Up to half of women diagnosed with a urinary tract infection might not actually have one, according to a new study in the Journal of Clinical Microbiology—and more than a third of them might have sexually transmitted infections that go undetected.
When a woman goes to the emergency room complaining of symptoms like frequent urination or abdominal pain, medical staff will typically administer a dipstick urine test, a quick diagnostic tool that can be read in just a minute or two. “If that test is abnormal, people assume the patient has a UTI,” Michelle Hecker, the lead author of the study, explained to Women in the World in a phone interview. “But it’s a myth.” A host of other conditions, including STIs, chemical irritants and atrophic vaginitis can cause symptoms similar as a UTI as well as an abnormal reading on a dipstick urine test.
For a period of two months, Hecker, an infectious disease specialist and assistant professor at Case Western Reserve University in Ohio, and three of her colleagues tracked every instance in which a woman between the ages of 18 and 65 presented at the emergency room of an urban hospital in Cleveland with “genitourinary symptoms” like pain during urination. They ended up with a sample of 264 such women.
In each of these cases, hospital staff administered a disptick urine test. The urine sample is typically saved for 24 hours, and Hecker and her team were able to retrieve each sample and conduct their own tests, including a urine culture—a more intensive and conclusive test for UTIs, in which urine is analyzed in the lab (results can take a few days)—and tests for three common STIs: gonorrhea, chlamydia and trichomoniasis.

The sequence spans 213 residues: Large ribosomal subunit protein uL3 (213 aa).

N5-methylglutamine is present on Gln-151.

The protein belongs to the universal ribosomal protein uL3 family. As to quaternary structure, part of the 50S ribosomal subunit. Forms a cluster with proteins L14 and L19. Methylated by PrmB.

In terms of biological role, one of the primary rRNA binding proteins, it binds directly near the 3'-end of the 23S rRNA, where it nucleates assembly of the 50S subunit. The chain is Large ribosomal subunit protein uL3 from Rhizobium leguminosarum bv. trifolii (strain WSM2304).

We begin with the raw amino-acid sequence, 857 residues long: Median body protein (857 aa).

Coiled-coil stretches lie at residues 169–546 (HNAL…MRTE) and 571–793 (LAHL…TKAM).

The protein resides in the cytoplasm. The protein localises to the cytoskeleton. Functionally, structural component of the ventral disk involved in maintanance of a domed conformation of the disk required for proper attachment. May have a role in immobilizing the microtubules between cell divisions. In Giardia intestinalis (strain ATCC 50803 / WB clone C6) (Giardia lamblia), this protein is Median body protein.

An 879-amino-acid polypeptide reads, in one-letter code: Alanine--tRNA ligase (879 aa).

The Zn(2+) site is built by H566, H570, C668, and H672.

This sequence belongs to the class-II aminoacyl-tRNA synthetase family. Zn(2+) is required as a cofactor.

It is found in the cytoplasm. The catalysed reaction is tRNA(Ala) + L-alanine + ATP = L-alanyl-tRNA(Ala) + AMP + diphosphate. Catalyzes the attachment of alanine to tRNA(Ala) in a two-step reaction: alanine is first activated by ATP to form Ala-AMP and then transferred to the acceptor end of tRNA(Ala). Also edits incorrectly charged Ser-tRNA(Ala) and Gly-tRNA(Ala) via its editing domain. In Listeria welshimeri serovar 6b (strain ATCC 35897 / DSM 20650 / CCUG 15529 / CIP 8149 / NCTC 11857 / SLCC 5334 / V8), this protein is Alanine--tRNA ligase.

Her conclusions were very different from those of the hospital. “We found that anywhere from 40 to 50 percent of women who were diagnosed with a UTI did not have a positive urine culture,” Hecker said. Meanwhile, 37 percent of the women in her sample did test positive for an STI, but hadn’t been diagnosed in the hospital. (The most common missed diagnosis was chlamydia, followed closely by trichomoniasis.) That means a significant number of women are not only missing out on getting treatment for potentially serious infections, putting themselves at risk for infertility, pelvic inflammatory disease and other complications; they’re also being prescribed unnecessary antibiotics.
Hecker calls UTIs “the most common reason people get antibiotics they don’t need.” Whenever a patient goes on antibiotics, she risks suffering side effects like rashes, allergic reactions and antibiotic-associated infections like clostridium difficile and yeast infections.
On a population level, the risks are even more dire. “The more antibiotics we give, the more antibiotic resistance we see in the community,” said Hecker; if resistance grows, we could end up lacking an effective treatment for people who need it. “The rapid [dipstick] test should not be done as often as it is,” Hecker said. “It leads to wrong conclusions. We need to do more definitive testing.”